Mr. Scott proceeds to remark—but the popularity of his former volume will secure, and we are glad of it, an extensive circulation for his present work, and we need not therefore swell this article with further quotations—that 'It may be doubted/ whether this country has, in every respect, 'duly maintained * the high ground on which she assumes to stand.1 He alludoe th strong terms, to the conduct of the head of the English QtiTernment, in conveying 'the signs of personal esteem,' to that imbecile and execrable tyrant Ferdinand of Spain, whom he justly designates as 'an ungrateful despot, an enslaver of his 'people contrary to law,' 'an usurper,' who 'ought to b«

*deemed quite as distasteful, if not so dangerous' a one, as Bonaparte. He calls upon the nation to prove that it was, as it was pretended, 'in pure indignation against tyranny-, ftfld the 'pretensions of villainous imposture, that she fought in Spain,—

*and not solely against Buonaparte as the enemy of England's 'teas and muslins, her severe maritime code, and her suspicious

*Indian conquests!' and he concludes with manfully affirming, in a spirit worthy of an Englishman, that

* T$o one, surely, now-a-days, will be found in this country to maintain that mere birth alone constitutes royal legitimacy. If so narrow an interpretation were that, according to which the principle is understood by that combination of persons in authority over society who have done so much to render it paramount, and who say they are resolved to keep it so,—mankind would have much less reason for congratulation than they are instructed to believe they possess. The glory of the people of England has been well proved in what they have sustained and achieved,—the chief glory of their rulers remains still to be proved.' p. 233.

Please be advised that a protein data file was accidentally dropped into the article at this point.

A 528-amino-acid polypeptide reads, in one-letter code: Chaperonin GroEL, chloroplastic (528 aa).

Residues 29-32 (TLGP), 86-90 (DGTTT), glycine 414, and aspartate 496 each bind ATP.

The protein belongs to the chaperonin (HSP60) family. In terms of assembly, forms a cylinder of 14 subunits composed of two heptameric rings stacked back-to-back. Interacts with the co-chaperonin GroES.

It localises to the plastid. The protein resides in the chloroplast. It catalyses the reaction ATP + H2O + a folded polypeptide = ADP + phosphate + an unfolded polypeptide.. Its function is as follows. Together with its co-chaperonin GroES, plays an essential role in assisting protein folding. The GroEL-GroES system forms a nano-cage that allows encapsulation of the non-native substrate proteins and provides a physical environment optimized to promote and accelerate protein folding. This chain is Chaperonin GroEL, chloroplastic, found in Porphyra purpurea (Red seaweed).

We do hope and trust, that the asserter of these worthy sentiments, will never be either tempted by interest, or impelled by necessity, to swerve from the line of honourable and patriotic independence.

Mr. Scott makes no allusion to the subject of the disturbances in the South of France. He probably had not at the time the requisite data, on which to form a competent opinion of their real nature. The public will not much longer be the sport of contrary opinions on this subject. The pamphlet affixed to the present article, translated, and we are sorry to say, badly translated, from the French of a Protestant clergyman, himself a sufferer and an exile, will serve to convince the most incredulous, we imagine, that they have had a religious, not a political origin, that they have assumed a most malignant character, and that, inasmuch as not a single instance can be addnced of the agents in those infamous transactions, having been brought to condign punishment, the French government has incurred a degree of implication in them, from which it is imperiously called upon to discharge itself. The Author of the Memorial asks, . , -- i

* Will the kind of protection which is now granted to the Protestants of Nismes be of long duration? The Protestant powers who have overthrown the Government under which they were protected, should at least become their protectors. It would be truly worthy